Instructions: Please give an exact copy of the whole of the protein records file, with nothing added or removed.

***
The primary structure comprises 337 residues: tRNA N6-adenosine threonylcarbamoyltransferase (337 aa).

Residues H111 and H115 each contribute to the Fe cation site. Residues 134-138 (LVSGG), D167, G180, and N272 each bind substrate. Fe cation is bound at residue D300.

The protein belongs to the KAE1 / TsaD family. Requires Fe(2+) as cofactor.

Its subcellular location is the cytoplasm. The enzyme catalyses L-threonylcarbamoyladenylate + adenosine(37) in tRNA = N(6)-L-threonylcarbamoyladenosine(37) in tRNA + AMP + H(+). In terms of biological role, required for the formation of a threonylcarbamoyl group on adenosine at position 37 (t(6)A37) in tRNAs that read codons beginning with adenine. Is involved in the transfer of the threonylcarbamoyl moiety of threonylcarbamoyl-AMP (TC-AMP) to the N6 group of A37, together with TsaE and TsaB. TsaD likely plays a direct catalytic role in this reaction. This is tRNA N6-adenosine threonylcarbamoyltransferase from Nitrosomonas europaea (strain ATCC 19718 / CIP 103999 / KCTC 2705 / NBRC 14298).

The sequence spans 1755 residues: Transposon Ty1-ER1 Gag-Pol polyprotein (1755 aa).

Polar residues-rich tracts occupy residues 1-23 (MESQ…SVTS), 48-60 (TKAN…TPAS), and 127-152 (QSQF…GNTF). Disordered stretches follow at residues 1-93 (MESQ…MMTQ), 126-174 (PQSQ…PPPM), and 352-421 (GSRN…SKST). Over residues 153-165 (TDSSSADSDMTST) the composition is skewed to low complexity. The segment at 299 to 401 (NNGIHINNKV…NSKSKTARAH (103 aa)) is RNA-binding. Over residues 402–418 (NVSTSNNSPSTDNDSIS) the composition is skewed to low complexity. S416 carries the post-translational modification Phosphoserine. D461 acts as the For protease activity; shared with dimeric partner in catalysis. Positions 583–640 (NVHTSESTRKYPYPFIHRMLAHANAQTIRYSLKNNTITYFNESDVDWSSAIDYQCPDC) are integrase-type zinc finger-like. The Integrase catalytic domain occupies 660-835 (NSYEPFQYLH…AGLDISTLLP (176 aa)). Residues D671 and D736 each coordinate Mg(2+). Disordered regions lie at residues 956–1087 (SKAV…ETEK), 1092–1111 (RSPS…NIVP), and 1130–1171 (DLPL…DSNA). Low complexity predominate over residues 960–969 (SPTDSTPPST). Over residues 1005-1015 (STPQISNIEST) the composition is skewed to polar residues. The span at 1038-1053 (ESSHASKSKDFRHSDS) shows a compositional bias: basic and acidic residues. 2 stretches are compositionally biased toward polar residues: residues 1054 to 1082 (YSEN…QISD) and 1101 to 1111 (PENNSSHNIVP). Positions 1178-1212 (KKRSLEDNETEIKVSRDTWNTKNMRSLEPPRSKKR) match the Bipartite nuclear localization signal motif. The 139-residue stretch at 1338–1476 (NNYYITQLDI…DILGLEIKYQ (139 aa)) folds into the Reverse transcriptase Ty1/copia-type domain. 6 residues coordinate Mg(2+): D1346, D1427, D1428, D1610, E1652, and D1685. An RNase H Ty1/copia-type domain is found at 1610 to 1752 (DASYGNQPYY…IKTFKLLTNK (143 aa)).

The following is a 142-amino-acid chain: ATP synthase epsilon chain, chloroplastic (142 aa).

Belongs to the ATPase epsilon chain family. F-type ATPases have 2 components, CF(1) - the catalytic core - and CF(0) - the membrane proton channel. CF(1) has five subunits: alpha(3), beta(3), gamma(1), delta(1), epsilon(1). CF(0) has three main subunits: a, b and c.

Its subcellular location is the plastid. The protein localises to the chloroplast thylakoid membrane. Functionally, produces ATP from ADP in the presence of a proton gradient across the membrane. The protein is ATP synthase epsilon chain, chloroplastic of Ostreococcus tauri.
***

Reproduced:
The primary structure comprises 337 residues: tRNA N6-adenosine threonylcarbamoyltransferase (337 aa).

Residues H111 and H115 each contribute to the Fe cation site. Residues 134-138 (LVSGG), D167, G180, and N272 each bind substrate. Fe cation is bound at residue D300.

The protein belongs to the KAE1 / TsaD family. Requires Fe(2+) as cofactor.

Its subcellular location is the cytoplasm. The enzyme catalyses L-threonylcarbamoyladenylate + adenosine(37) in tRNA = N(6)-L-threonylcarbamoyladenosine(37) in tRNA + AMP + H(+). In terms of biological role, required for the formation of a threonylcarbamoyl group on adenosine at position 37 (t(6)A37) in tRNAs that read codons beginning with adenine. Is involved in the transfer of the threonylcarbamoyl moiety of threonylcarbamoyl-AMP (TC-AMP) to the N6 group of A37, together with TsaE and TsaB. TsaD likely plays a direct catalytic role in this reaction. This is tRNA N6-adenosine threonylcarbamoyltransferase from Nitrosomonas europaea (strain ATCC 19718 / CIP 103999 / KCTC 2705 / NBRC 14298).

The sequence spans 1755 residues: Transposon Ty1-ER1 Gag-Pol polyprotein (1755 aa).

Polar residues-rich tracts occupy residues 1-23 (MESQ…SVTS), 48-60 (TKAN…TPAS), and 127-152 (QSQF…GNTF). Disordered stretches follow at residues 1-93 (MESQ…MMTQ), 126-174 (PQSQ…PPPM), and 352-421 (GSRN…SKST). Over residues 153-165 (TDSSSADSDMTST) the composition is skewed to low complexity. The segment at 299 to 401 (NNGIHINNKV…NSKSKTARAH (103 aa)) is RNA-binding. Over residues 402–418 (NVSTSNNSPSTDNDSIS) the composition is skewed to low complexity. S416 carries the post-translational modification Phosphoserine. D461 acts as the For protease activity; shared with dimeric partner in catalysis. Positions 583–640 (NVHTSESTRKYPYPFIHRMLAHANAQTIRYSLKNNTITYFNESDVDWSSAIDYQCPDC) are integrase-type zinc finger-like. The Integrase catalytic domain occupies 660-835 (NSYEPFQYLH…AGLDISTLLP (176 aa)). Residues D671 and D736 each coordinate Mg(2+). Disordered regions lie at residues 956–1087 (SKAV…ETEK), 1092–1111 (RSPS…NIVP), and 1130–1171 (DLPL…DSNA). Low complexity predominate over residues 960–969 (SPTDSTPPST). Over residues 1005-1015 (STPQISNIEST) the composition is skewed to polar residues. The span at 1038-1053 (ESSHASKSKDFRHSDS) shows a compositional bias: basic and acidic residues. 2 stretches are compositionally biased toward polar residues: residues 1054 to 1082 (YSEN…QISD) and 1101 to 1111 (PENNSSHNIVP). Positions 1178-1212 (KKRSLEDNETEIKVSRDTWNTKNMRSLEPPRSKKR) match the Bipartite nuclear localization signal motif. The 139-residue stretch at 1338–1476 (NNYYITQLDI…DILGLEIKYQ (139 aa)) folds into the Reverse transcriptase Ty1/copia-type domain. 6 residues coordinate Mg(2+): D1346, D1427, D1428, D1610, E1652, and D1685. An RNase H Ty1/copia-type domain is found at 1610 to 1752 (DASYGNQPYY…IKTFKLLTNK (143 aa)).

The following is a 142-amino-acid chain: ATP synthase epsilon chain, chloroplastic (142 aa).

Belongs to the ATPase epsilon chain family. F-type ATPases have 2 components, CF(1) - the catalytic core - and CF(0) - the membrane proton channel. CF(1) has five subunits: alpha(3), beta(3), gamma(1), delta(1), epsilon(1). CF(0) has three main subunits: a, b and c.

Its subcellular location is the plastid. The protein localises to the chloroplast thylakoid membrane. Functionally, produces ATP from ADP in the presence of a proton gradient across the membrane. The protein is ATP synthase epsilon chain, chloroplastic of Ostreococcus tauri.